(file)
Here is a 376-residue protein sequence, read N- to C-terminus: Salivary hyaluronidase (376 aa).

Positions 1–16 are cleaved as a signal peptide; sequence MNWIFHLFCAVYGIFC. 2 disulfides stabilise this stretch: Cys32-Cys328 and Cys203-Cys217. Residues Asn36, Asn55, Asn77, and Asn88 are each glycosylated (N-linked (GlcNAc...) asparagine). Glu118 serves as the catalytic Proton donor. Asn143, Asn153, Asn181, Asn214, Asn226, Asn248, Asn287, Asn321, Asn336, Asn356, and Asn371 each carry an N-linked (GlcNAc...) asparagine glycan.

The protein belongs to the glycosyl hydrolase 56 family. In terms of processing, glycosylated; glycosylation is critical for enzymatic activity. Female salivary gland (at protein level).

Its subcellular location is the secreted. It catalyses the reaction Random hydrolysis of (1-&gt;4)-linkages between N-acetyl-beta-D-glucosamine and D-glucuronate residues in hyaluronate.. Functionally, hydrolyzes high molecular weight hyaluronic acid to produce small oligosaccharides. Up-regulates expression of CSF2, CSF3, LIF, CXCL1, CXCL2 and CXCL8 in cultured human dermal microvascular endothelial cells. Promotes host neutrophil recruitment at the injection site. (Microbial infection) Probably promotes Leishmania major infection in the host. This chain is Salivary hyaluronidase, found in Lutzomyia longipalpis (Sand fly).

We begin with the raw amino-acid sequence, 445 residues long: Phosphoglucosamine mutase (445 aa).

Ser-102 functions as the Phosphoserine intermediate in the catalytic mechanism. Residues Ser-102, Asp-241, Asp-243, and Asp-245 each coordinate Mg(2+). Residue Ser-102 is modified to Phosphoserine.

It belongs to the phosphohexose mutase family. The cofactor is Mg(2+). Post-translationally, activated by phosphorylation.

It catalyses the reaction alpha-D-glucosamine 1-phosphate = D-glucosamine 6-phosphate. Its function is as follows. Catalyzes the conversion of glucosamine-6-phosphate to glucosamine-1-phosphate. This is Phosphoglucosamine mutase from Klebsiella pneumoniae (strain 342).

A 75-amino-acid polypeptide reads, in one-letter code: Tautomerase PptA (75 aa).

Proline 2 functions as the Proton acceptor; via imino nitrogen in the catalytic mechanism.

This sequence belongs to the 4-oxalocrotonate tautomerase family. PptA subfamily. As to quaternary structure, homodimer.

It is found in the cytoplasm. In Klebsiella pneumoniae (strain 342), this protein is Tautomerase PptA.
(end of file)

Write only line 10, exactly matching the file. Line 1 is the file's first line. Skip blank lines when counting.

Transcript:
Proline 2 functions as the Proton acceptor; via imino nitrogen in the catalytic mechanism.